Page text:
Now, before you start on this journey, you’re going to need to plan your strategy. Because after all, Rome wasn’t built in a day. And getting back to your natural hair color will also take you some time.
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How to choose the right color dye for making the transition from blonde hair to your natural color
In order for this technique to work, the first thing you need to do is choose the right color dye for covering your roots.
The biggest mistake you can make when going back to your natural hair color is choosing a color that you think looks like how your natural hair color looked before.
What color is your hair naturally?
Your roots grow in your natural hair color, no matter how many times you dye or bleach your hair, and for that reason, your natural hair color doesn’t change.
Now, how do you know exactly what your natural hair color is?
To find out, you should let your roots grow in for 2-3 months so you can pick the right color.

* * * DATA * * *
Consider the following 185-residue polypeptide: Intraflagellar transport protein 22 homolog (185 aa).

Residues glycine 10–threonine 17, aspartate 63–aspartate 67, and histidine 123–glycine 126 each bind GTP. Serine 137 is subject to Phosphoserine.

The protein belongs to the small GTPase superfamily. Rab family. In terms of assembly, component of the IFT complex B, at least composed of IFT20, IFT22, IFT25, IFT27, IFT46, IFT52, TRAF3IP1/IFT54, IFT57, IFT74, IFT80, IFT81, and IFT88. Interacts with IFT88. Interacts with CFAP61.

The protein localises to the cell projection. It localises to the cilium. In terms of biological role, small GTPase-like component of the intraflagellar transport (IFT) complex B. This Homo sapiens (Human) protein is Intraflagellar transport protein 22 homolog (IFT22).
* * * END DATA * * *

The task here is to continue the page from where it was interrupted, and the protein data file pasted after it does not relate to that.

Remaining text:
Oftentimes when I ask my clients what their natural hair color was, they don’t know exactly how to explain it to me. And brown hair isn’t the same as light or dark brown hair.
What happens if you don’t wait two or three months?
You’ll end up with the same problem as with your blonde hair, since your roots grow in your natural color and you’d end up needing to touch them up every month if you don’t dye what grows the exact right color, so you can’t see the difference.
Once you can see your natural hair color perfectly, all you’ll have to do is buy a color kit.
And once you have the dye on hand, the time has come: You’ll start to leave behind that blonde hair and go back to your natural hair color.
How to use the dye to mix your dark roots with the rest of your hair
At the beginning I told you that you don’t have to be an expert to do this, and I stand by that: You don’t have to be an expert. Because the secret behind this technique is actually applying the dye unevenly.
Yep, you read that right. All you need to do is use a dye brush or a rat tail comb.
If you use a dye brush, what you need to do is apply the dye vertically from your roots to about the height of your ears, sometimes using longer strokes and sometimes using shorter ones.